Literary Travel

by Robert Todd Felton /
Robert Todd Felton's picture
Dec 02, 2008 / 2 comments

Passports with a Purpose



No matter how light we pack, we almost always carry our privilege with us.  Our simple presence in a foreign land is a clear sign that we have the means to get there, and, as often is the case, when we carry camera equipment and backpacks worth hundreds of American dollars, that message is doubled.  I struggle with this often -- how do I respectfully witness and document conditions so very different than mine in a way that empowers those I see, or at the very, very least does not take away from their sense of personal grace and humanity?  What is my role as writer and photographer, as fellow human? 

While I have no ready answers to these questions and welcome all perspectives, I do know of a few actions I can take. 

One is to read:  read the perspectives of those who live different lives than me, read the accounts and thoughts of other travelers, read the theories of those who spend their lives thinking about these issues. 

Another is to write. 

A third option is to help provide the funds to help people overcome the challenges set in front of them.   Today, I grabbing that third option and linking up with Passports with a Purpose, a fundraiser run by four travel bloggers in Seattle.  They have set up a December raffle for a series of great prizes offered by a variety of travel bloggers.  They are raising funds for Heifer International 

For my part, I be contributing to Heifer International using the First Giving page set up by Passports with a Purpose.  And, I am offering a bundled three-pack of my books to a lucky raffle winner.  So, go to the First Giving page, make a donation and sign up to win a copy of each of these three books:  


A Journey into Ireland's Literary Revival
From the 1890s until the 1920s, a great tide of literary invention swept Ireland. As the country struggled for political independence, the writers who formed the Irish Literary Revival created a new, authentically Irish literature. Some, such as W. B. Yeats, John Synge, and Lady Gregory, celebrated the mystical tradition of Ireland’s west; others, such as Sean O’Casey, explored Dublin’s crowded streets and tenements.

This fascinating, revealing, and beautiful book examines the relationship between these writers and the towns and countryside that fueled their imaginations. Party history, part biography, and part travel guide, A Journey into Ireland’s Literary Revival takes the reader to Galway, the Aran Islands, Mayo, Sligo, Wicklow, and Dublin. Along the route, it visits the cottages and castles, crags and glens, theaters and pubs where some of the country’s finest writers shaped an enduring vision of Ireland.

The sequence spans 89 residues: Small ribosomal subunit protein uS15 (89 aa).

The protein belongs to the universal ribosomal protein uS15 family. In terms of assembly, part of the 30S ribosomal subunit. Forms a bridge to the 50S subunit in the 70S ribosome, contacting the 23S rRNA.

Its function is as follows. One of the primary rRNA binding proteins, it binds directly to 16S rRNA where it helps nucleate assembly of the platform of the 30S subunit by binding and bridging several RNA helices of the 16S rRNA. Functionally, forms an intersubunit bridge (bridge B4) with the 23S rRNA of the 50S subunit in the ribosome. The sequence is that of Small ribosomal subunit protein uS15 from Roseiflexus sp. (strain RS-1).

This lavishly illustrated volume examines the major figures of the Transcendentalist movement and explores the places that inspired them. Beginning with Transcendentalism’s birth in Boston and Cambridge, the book charts the development of a movement that revolutionized American ideas about the artistic, spiritual, and natural worlds.

At the same time, it creates a vivid sense of New England in the nineteenth century, from its idyllic countryside and sleepy towns to its bustling ports and burgeoning cities. The book is divided geographically into chapters, each focusing on a town or village famous for its relationship to one or more of the Transcendentalists. Thus, for instance, one chapter spotlights Cambridge, where Ralph Waldo Emerson delivered his path-breaking lectures, while another explores Walden, when Henry David Thoreau spent two years attuning himself to the rhythms of nature. Other chapters retrace the paths of writers and poets such as Nathaniel Hawthorne, Emily Dickinson, and Margaret Fuller through Salem, Amherst, Boston, and Concord and the utopian communities of Brook Farm and the Fruitlands.


Boston has a revolutionary history that has established the city as New England’s cultural and historic capital. Here you can experience American history and fresh pasta in the North End, visit the shiny new waterfront and 50-acre greenway post-Big Dig, or wander the cobblestone streets to Henry David Thoreau’s house in Beacon Hill—and it’s all conveniently within walking distance.

This portable guide features detailed maps for each trip, original photos, and public transportation information for every trip. Route summaries make each walk easy to follow, and a “Points of Interest” section summarizes each walk’s highlights.

The 36 walks include trivia about architecture, local culture, and the city’s rich history, plus tips on where to dine, have a drink, and shop.


Robert Todd Felton is the Literary Travels Editor for Wandering Educators.

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